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- What is the conscious mind?
- The conscious mind is directed by various factors.
- Techniques for enhancing the use of the conscious mind.
- The conscious mind is an instrument -- like a spotlight -- which we employ to direct our attention toward a particular object which has been selected from the limitless assortment of thoughts, emotions, feelings, physical sensations, sensory messages, archetypal field-elements, etc. When this instrument is not willfully wielded, our attention zigzags from one distraction to another, making the conscious mind seem more like a nebulous "realm" than a precisely directed instrument. (In contrast, the unconscious mind is a "realm"; it is the default which contains everything which we are not observing at any moment; i.e., it is the area of "darkness" which is not currently being illuminated by the spotlight of the conscious mind.)
- The conscious mind is the "piece" of consciousness itself which we claim as our own.
- Impulses. Our conscious awareness is automatically drawn to the most-powerful impulse from the mind, emotions, senses, physical sensations, a-field elements, or another source. Thus, the spotlight shifts from our reading to a radio's music to an itchy arm to our reading to a memory evoked by the reading, and so on.
- The will. For example, we can choose to be attentive to our reading despite the influence of contrary impulses (e.g., the radio). Or we can willfully direct our attention from the reading to the radio and back again.
- The soul. Consciousness is a characteristic of soul; the mind, senses, body, etc., are merely material instruments of perception by which the soul peers into its own spirit-substance, to explore a particular archetype as it would appear in various "dimensions" (e.g., mental, physical, emotional, etc.). Thus, while we might believe that the senses are conscious of an event, it is actually the soul which is conscious of the event, through the instrument of the senses within the senses' "dimension." Soul can send an intuitive message to our human "conscious mind" such that we direct our attention toward an item of interest; for example, we might suddenly feel an impulse to look at a particular person who is walking past us.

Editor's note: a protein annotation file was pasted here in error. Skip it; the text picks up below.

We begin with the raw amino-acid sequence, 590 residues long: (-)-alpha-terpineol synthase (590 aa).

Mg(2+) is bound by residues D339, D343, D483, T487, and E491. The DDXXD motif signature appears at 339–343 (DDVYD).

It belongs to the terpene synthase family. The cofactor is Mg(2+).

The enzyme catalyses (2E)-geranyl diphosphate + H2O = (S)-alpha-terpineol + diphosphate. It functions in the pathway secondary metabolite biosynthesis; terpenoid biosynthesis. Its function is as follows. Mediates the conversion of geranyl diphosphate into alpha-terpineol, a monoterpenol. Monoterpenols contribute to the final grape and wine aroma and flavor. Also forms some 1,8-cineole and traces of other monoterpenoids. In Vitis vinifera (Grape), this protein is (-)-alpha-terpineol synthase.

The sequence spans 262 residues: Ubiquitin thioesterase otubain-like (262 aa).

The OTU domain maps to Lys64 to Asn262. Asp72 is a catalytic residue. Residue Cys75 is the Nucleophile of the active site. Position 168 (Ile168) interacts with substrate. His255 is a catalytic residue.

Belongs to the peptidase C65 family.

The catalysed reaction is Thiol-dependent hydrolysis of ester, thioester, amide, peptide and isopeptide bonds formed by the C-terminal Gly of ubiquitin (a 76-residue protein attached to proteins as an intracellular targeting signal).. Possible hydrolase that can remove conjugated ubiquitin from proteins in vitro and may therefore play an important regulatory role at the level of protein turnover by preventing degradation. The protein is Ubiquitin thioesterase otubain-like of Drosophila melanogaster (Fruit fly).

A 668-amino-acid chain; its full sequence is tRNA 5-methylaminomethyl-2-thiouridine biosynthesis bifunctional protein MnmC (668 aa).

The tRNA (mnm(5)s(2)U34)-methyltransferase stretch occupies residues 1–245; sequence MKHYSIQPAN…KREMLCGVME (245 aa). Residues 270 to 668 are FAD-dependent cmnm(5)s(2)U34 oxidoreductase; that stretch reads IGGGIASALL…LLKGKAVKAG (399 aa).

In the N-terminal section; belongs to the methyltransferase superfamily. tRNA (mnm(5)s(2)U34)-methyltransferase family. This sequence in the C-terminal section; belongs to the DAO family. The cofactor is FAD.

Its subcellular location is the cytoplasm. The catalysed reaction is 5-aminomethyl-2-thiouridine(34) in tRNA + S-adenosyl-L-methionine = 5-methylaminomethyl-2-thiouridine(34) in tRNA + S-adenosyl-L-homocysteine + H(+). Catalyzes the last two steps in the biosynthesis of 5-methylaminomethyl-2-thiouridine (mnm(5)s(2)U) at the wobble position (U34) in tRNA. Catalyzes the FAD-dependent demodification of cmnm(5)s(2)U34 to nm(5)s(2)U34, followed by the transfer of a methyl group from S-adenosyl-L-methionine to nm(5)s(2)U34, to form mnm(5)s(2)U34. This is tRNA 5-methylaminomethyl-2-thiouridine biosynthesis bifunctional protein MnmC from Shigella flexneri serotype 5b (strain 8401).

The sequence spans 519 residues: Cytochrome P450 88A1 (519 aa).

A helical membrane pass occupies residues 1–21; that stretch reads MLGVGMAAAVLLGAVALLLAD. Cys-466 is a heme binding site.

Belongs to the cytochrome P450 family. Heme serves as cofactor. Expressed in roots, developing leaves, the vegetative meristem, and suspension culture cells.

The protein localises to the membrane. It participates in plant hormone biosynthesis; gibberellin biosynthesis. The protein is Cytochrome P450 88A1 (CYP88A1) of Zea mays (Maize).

- Archetypal field-work. As we discharge the residual charge from elements in the a-fields, our attention is not diverted by the needs of those elements; for example, we can concentrate on our reading without being distracted by the anger-charged thoughts which remain from a prior situation.
- Meditation techniques. Any type of meditation will allow us to
study consciousness, enhance our will, and clarify the field of
the conscious mind. These types of meditation might be most
- Thought meditation. We examine the process by which our thoughts arise, and we learn about consciousness, which is the separate function by which we are observing those thoughts.
- Mindfulness meditation. In mindfulness, we simply attempt to remain conscious of the events around us and within us.
- Concentration. We use the will to direct our attention toward a single object (e.g., a candle flame). In the resulting conflict between the will and the distractions, we explore the will, the distractions, and the nature of conscious attention.
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